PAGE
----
CO2-Dependent Nanoscale Organization in Bulk and Interfacial Carbon Dioxide Capture Liquids Elucidated Using X-Ray Scattering
The pressing need to control carbon dioxide emissions has propelled extensive research efforts employing a variety of approaches across the globe. In flue-gas recovery of CO2, the water-lean amine-based solvent N-(2-ethoxyethyl)-3-morpholinopropan-1-amine (2-EEMPA), has shown exceptional performance. Recent studies show that 2-EEMPA exhibits intermediate-range order (IRO), beyond the first nearest neighbor length scale, consisting of tetrameric clusters. In view of the need to find solutions for direct air capture (DAC) of CO2, this system may represent a critical linkage in a DAC strategy, yet structural insights on EEMPA’s behavior at solid surfaces are still lacking. To this end, we applied the technique Wide-Angle X-ray Scattering (WAXS) to study nanoscale intermediate and molecular short-range ordering of liquids in the bulk state Furthermore, the Teubner-Strey model yields insights into thermodynamic properties of compounds and their associated nanoscale features including domain size and intermolecular alignment and is used to analyze our results. The quartz crystal microbalance (QCM) is another useful tool we employed to determine the rate of mass absorption of CO2 onto EEMPA thin films. We will present WAXS results of 2-EEMPA structure as a function of carbon dioxide molar concentrations and temperature. A model consisting of Teubner-Strey and Gaussian peak parameters describes the changes in IRO clustering and short intermolecular structure. The changes in the peak positions, intensities, and widths provide information on the liquid’s structure, as well as variations in the amphiphilicity of phases in the sample. The combined use of x-ray scattering and QCM enables insights into CO2 transport and equilibrium structure properties of 2-EEMPA under bulk and interfacial conditions.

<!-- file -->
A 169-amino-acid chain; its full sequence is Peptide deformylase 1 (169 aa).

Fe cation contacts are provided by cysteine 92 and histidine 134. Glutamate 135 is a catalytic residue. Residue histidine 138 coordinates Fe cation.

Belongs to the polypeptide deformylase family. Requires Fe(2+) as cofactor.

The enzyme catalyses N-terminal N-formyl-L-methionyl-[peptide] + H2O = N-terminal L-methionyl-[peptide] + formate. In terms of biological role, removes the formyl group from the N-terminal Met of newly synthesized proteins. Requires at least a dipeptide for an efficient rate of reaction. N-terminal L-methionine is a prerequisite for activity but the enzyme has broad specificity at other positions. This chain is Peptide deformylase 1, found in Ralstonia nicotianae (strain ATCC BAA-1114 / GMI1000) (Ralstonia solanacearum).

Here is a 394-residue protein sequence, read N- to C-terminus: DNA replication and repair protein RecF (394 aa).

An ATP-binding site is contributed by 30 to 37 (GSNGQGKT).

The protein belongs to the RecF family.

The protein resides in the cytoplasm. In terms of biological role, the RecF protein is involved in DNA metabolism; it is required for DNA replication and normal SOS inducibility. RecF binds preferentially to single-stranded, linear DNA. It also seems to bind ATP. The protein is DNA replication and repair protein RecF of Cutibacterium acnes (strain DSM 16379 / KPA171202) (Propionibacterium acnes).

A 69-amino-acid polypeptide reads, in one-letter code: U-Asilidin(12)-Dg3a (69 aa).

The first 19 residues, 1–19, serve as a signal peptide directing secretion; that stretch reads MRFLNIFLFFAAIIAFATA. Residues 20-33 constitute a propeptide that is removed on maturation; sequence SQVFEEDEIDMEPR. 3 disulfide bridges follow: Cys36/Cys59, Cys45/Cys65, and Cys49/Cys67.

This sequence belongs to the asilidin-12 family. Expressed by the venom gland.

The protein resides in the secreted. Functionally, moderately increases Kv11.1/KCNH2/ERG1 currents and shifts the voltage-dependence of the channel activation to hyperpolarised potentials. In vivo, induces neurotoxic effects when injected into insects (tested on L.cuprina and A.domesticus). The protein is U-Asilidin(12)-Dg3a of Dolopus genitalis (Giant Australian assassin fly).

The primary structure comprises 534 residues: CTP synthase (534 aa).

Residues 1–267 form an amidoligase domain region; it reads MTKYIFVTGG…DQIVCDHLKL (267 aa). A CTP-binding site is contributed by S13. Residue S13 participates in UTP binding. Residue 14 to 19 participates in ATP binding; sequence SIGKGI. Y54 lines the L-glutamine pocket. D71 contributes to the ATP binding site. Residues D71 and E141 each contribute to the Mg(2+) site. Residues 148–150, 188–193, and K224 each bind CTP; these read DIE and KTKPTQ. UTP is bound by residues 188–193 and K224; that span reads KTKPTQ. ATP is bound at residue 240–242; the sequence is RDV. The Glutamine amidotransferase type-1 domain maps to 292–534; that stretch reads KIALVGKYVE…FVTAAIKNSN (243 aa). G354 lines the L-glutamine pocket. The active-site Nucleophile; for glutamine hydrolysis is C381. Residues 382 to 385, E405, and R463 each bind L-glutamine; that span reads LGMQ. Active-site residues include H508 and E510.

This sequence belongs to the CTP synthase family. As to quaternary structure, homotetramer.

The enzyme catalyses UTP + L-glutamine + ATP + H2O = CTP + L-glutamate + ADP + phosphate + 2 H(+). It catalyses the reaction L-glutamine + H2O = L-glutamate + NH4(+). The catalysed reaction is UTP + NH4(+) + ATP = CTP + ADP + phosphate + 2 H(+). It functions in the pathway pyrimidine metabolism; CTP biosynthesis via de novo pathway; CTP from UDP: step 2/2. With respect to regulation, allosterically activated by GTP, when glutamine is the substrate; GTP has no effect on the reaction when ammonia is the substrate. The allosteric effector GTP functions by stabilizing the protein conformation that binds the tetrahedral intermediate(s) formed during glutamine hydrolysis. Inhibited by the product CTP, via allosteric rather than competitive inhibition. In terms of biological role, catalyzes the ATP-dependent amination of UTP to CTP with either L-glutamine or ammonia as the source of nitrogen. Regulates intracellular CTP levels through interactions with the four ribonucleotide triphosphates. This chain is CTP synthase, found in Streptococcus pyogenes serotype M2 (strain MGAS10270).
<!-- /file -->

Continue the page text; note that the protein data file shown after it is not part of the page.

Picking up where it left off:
Physics|Chemical engineering|Physical chemistry
Morán, Daniel Eduardo, "CO2-Dependent Nanoscale Organization in Bulk and Interfacial Carbon Dioxide Capture Liquids Elucidated Using X-Ray Scattering" (2023). ETD Collection for University of Texas, El Paso. AAI30819818.